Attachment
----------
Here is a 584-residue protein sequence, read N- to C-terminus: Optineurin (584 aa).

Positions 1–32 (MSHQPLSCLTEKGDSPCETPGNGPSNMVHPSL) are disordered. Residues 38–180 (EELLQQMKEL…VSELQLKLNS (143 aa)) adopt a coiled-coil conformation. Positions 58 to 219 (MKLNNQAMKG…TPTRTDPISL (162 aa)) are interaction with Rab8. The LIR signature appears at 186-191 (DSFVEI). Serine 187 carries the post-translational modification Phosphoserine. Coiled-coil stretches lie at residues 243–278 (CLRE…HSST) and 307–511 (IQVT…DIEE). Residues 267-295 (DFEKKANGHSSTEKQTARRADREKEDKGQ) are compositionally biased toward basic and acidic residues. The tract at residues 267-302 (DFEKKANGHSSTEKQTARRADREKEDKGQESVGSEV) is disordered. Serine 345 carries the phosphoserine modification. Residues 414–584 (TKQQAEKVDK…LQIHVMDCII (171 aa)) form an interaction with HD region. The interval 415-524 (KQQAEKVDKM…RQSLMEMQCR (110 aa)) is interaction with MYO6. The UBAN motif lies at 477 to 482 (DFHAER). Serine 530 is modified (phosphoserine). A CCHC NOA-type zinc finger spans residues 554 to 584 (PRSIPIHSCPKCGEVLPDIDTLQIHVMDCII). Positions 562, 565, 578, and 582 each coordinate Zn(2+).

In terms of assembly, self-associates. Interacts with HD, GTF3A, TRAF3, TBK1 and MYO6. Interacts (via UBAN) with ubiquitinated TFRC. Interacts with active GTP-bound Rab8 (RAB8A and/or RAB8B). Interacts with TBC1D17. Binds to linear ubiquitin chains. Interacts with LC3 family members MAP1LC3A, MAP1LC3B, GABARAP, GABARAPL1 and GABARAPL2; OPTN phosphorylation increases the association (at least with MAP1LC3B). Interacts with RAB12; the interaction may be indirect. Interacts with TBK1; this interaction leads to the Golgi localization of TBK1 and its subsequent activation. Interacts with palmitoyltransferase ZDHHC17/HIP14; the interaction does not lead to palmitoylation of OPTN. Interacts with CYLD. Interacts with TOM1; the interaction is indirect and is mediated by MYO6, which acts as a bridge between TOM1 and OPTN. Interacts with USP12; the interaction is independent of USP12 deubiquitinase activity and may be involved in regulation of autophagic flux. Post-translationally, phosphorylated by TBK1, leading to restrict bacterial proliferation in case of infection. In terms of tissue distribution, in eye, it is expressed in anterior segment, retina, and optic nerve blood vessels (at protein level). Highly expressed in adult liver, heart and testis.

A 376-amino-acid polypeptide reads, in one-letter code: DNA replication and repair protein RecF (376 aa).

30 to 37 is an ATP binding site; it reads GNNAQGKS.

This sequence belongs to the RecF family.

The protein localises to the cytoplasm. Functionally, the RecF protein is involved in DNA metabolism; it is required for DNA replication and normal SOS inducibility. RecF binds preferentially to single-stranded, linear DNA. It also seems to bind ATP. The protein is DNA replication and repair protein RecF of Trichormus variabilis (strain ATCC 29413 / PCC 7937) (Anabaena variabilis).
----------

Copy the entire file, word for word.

Here is a 584-residue protein sequence, read N- to C-terminus: Optineurin (584 aa).

Positions 1–32 (MSHQPLSCLTEKGDSPCETPGNGPSNMVHPSL) are disordered. Residues 38–180 (EELLQQMKEL…VSELQLKLNS (143 aa)) adopt a coiled-coil conformation. Positions 58 to 219 (MKLNNQAMKG…TPTRTDPISL (162 aa)) are interaction with Rab8. The LIR signature appears at 186-191 (DSFVEI). Serine 187 carries the post-translational modification Phosphoserine. Coiled-coil stretches lie at residues 243–278 (CLRE…HSST) and 307–511 (IQVT…DIEE). Residues 267-295 (DFEKKANGHSSTEKQTARRADREKEDKGQ) are compositionally biased toward basic and acidic residues. The tract at residues 267-302 (DFEKKANGHSSTEKQTARRADREKEDKGQESVGSEV) is disordered. Serine 345 carries the phosphoserine modification. Residues 414–584 (TKQQAEKVDK…LQIHVMDCII (171 aa)) form an interaction with HD region. The interval 415-524 (KQQAEKVDKM…RQSLMEMQCR (110 aa)) is interaction with MYO6. The UBAN motif lies at 477 to 482 (DFHAER). Serine 530 is modified (phosphoserine). A CCHC NOA-type zinc finger spans residues 554 to 584 (PRSIPIHSCPKCGEVLPDIDTLQIHVMDCII). Positions 562, 565, 578, and 582 each coordinate Zn(2+).

In terms of assembly, self-associates. Interacts with HD, GTF3A, TRAF3, TBK1 and MYO6. Interacts (via UBAN) with ubiquitinated TFRC. Interacts with active GTP-bound Rab8 (RAB8A and/or RAB8B). Interacts with TBC1D17. Binds to linear ubiquitin chains. Interacts with LC3 family members MAP1LC3A, MAP1LC3B, GABARAP, GABARAPL1 and GABARAPL2; OPTN phosphorylation increases the association (at least with MAP1LC3B). Interacts with RAB12; the interaction may be indirect. Interacts with TBK1; this interaction leads to the Golgi localization of TBK1 and its subsequent activation. Interacts with palmitoyltransferase ZDHHC17/HIP14; the interaction does not lead to palmitoylation of OPTN. Interacts with CYLD. Interacts with TOM1; the interaction is indirect and is mediated by MYO6, which acts as a bridge between TOM1 and OPTN. Interacts with USP12; the interaction is independent of USP12 deubiquitinase activity and may be involved in regulation of autophagic flux. Post-translationally, phosphorylated by TBK1, leading to restrict bacterial proliferation in case of infection. In terms of tissue distribution, in eye, it is expressed in anterior segment, retina, and optic nerve blood vessels (at protein level). Highly expressed in adult liver, heart and testis.

A 376-amino-acid polypeptide reads, in one-letter code: DNA replication and repair protein RecF (376 aa).

30 to 37 is an ATP binding site; it reads GNNAQGKS.

This sequence belongs to the RecF family.

The protein localises to the cytoplasm. Functionally, the RecF protein is involved in DNA metabolism; it is required for DNA replication and normal SOS inducibility. RecF binds preferentially to single-stranded, linear DNA. It also seems to bind ATP. The protein is DNA replication and repair protein RecF of Trichormus variabilis (strain ATCC 29413 / PCC 7937) (Anabaena variabilis).